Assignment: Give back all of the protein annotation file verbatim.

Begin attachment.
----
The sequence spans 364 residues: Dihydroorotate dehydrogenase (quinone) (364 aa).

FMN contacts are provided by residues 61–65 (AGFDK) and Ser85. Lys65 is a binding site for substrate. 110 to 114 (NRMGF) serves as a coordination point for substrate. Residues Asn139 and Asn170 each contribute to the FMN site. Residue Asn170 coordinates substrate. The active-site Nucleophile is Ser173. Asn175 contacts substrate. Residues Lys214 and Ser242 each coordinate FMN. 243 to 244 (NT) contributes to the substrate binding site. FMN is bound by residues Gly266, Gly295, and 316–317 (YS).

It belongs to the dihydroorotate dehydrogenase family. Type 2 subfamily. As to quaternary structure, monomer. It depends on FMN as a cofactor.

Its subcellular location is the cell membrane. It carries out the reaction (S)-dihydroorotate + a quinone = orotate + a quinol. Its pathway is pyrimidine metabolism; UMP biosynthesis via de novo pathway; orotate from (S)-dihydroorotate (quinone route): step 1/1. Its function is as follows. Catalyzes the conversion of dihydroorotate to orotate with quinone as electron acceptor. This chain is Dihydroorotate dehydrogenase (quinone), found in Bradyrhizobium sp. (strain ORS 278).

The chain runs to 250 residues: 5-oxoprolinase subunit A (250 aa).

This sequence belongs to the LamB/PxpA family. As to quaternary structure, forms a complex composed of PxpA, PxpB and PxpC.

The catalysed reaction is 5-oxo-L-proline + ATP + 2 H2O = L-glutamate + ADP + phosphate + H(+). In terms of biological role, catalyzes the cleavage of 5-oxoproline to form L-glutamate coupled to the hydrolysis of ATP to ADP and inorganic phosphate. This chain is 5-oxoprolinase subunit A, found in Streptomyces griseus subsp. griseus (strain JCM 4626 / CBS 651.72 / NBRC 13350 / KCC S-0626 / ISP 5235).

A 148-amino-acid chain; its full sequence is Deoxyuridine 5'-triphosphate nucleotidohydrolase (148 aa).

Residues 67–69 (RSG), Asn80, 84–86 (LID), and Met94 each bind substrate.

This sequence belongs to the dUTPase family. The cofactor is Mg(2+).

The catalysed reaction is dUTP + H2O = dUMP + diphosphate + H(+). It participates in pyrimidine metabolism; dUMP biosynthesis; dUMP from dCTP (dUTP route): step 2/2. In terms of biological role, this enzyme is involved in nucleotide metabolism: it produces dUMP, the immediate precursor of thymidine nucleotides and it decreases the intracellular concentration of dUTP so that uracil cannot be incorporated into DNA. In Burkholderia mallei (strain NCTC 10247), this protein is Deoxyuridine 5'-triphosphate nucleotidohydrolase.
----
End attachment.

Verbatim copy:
The sequence spans 364 residues: Dihydroorotate dehydrogenase (quinone) (364 aa).

FMN contacts are provided by residues 61–65 (AGFDK) and Ser85. Lys65 is a binding site for substrate. 110 to 114 (NRMGF) serves as a coordination point for substrate. Residues Asn139 and Asn170 each contribute to the FMN site. Residue Asn170 coordinates substrate. The active-site Nucleophile is Ser173. Asn175 contacts substrate. Residues Lys214 and Ser242 each coordinate FMN. 243 to 244 (NT) contributes to the substrate binding site. FMN is bound by residues Gly266, Gly295, and 316–317 (YS).

It belongs to the dihydroorotate dehydrogenase family. Type 2 subfamily. As to quaternary structure, monomer. It depends on FMN as a cofactor.

Its subcellular location is the cell membrane. It carries out the reaction (S)-dihydroorotate + a quinone = orotate + a quinol. Its pathway is pyrimidine metabolism; UMP biosynthesis via de novo pathway; orotate from (S)-dihydroorotate (quinone route): step 1/1. Its function is as follows. Catalyzes the conversion of dihydroorotate to orotate with quinone as electron acceptor. This chain is Dihydroorotate dehydrogenase (quinone), found in Bradyrhizobium sp. (strain ORS 278).

The chain runs to 250 residues: 5-oxoprolinase subunit A (250 aa).

This sequence belongs to the LamB/PxpA family. As to quaternary structure, forms a complex composed of PxpA, PxpB and PxpC.

The catalysed reaction is 5-oxo-L-proline + ATP + 2 H2O = L-glutamate + ADP + phosphate + H(+). In terms of biological role, catalyzes the cleavage of 5-oxoproline to form L-glutamate coupled to the hydrolysis of ATP to ADP and inorganic phosphate. This chain is 5-oxoprolinase subunit A, found in Streptomyces griseus subsp. griseus (strain JCM 4626 / CBS 651.72 / NBRC 13350 / KCC S-0626 / ISP 5235).

A 148-amino-acid chain; its full sequence is Deoxyuridine 5'-triphosphate nucleotidohydrolase (148 aa).

Residues 67–69 (RSG), Asn80, 84–86 (LID), and Met94 each bind substrate.

This sequence belongs to the dUTPase family. The cofactor is Mg(2+).

The catalysed reaction is dUTP + H2O = dUMP + diphosphate + H(+). It participates in pyrimidine metabolism; dUMP biosynthesis; dUMP from dCTP (dUTP route): step 2/2. In terms of biological role, this enzyme is involved in nucleotide metabolism: it produces dUMP, the immediate precursor of thymidine nucleotides and it decreases the intracellular concentration of dUTP so that uracil cannot be incorporated into DNA. In Burkholderia mallei (strain NCTC 10247), this protein is Deoxyuridine 5'-triphosphate nucleotidohydrolase.